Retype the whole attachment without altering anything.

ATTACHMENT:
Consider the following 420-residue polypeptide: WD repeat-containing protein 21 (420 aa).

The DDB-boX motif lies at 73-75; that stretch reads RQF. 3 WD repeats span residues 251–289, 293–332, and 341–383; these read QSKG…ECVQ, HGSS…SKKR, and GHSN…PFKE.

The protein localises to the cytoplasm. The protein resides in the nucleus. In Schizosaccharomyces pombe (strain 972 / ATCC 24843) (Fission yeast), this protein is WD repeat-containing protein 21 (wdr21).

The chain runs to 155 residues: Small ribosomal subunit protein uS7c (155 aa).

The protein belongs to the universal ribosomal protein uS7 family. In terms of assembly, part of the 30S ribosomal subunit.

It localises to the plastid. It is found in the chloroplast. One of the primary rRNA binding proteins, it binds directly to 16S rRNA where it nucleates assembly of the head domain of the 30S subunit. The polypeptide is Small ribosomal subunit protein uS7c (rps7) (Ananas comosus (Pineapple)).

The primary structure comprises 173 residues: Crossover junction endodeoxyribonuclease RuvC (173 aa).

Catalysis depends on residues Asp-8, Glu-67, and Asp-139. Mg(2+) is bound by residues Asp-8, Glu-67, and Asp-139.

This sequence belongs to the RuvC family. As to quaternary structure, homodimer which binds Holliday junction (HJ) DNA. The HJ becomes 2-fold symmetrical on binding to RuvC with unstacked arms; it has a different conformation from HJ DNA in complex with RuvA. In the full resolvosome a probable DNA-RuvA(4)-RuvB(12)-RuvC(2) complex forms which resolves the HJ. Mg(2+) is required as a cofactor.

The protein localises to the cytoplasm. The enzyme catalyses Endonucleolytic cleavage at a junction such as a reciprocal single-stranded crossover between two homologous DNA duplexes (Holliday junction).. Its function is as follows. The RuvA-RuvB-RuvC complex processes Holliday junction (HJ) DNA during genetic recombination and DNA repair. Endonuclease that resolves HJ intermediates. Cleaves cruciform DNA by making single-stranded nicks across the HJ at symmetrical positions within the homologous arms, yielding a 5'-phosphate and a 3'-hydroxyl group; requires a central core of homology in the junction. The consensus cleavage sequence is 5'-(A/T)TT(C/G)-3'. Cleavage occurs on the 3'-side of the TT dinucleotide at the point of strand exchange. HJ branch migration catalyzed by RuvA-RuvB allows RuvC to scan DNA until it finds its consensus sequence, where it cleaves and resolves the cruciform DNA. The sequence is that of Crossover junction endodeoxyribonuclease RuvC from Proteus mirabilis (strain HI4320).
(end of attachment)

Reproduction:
Consider the following 420-residue polypeptide: WD repeat-containing protein 21 (420 aa).

The DDB-boX motif lies at 73-75; that stretch reads RQF. 3 WD repeats span residues 251–289, 293–332, and 341–383; these read QSKG…ECVQ, HGSS…SKKR, and GHSN…PFKE.

The protein localises to the cytoplasm. The protein resides in the nucleus. In Schizosaccharomyces pombe (strain 972 / ATCC 24843) (Fission yeast), this protein is WD repeat-containing protein 21 (wdr21).

The chain runs to 155 residues: Small ribosomal subunit protein uS7c (155 aa).

The protein belongs to the universal ribosomal protein uS7 family. In terms of assembly, part of the 30S ribosomal subunit.

It localises to the plastid. It is found in the chloroplast. One of the primary rRNA binding proteins, it binds directly to 16S rRNA where it nucleates assembly of the head domain of the 30S subunit. The polypeptide is Small ribosomal subunit protein uS7c (rps7) (Ananas comosus (Pineapple)).

The primary structure comprises 173 residues: Crossover junction endodeoxyribonuclease RuvC (173 aa).

Catalysis depends on residues Asp-8, Glu-67, and Asp-139. Mg(2+) is bound by residues Asp-8, Glu-67, and Asp-139.

This sequence belongs to the RuvC family. As to quaternary structure, homodimer which binds Holliday junction (HJ) DNA. The HJ becomes 2-fold symmetrical on binding to RuvC with unstacked arms; it has a different conformation from HJ DNA in complex with RuvA. In the full resolvosome a probable DNA-RuvA(4)-RuvB(12)-RuvC(2) complex forms which resolves the HJ. Mg(2+) is required as a cofactor.

The protein localises to the cytoplasm. The enzyme catalyses Endonucleolytic cleavage at a junction such as a reciprocal single-stranded crossover between two homologous DNA duplexes (Holliday junction).. Its function is as follows. The RuvA-RuvB-RuvC complex processes Holliday junction (HJ) DNA during genetic recombination and DNA repair. Endonuclease that resolves HJ intermediates. Cleaves cruciform DNA by making single-stranded nicks across the HJ at symmetrical positions within the homologous arms, yielding a 5'-phosphate and a 3'-hydroxyl group; requires a central core of homology in the junction. The consensus cleavage sequence is 5'-(A/T)TT(C/G)-3'. Cleavage occurs on the 3'-side of the TT dinucleotide at the point of strand exchange. HJ branch migration catalyzed by RuvA-RuvB allows RuvC to scan DNA until it finds its consensus sequence, where it cleaves and resolves the cruciform DNA. The sequence is that of Crossover junction endodeoxyribonuclease RuvC from Proteus mirabilis (strain HI4320).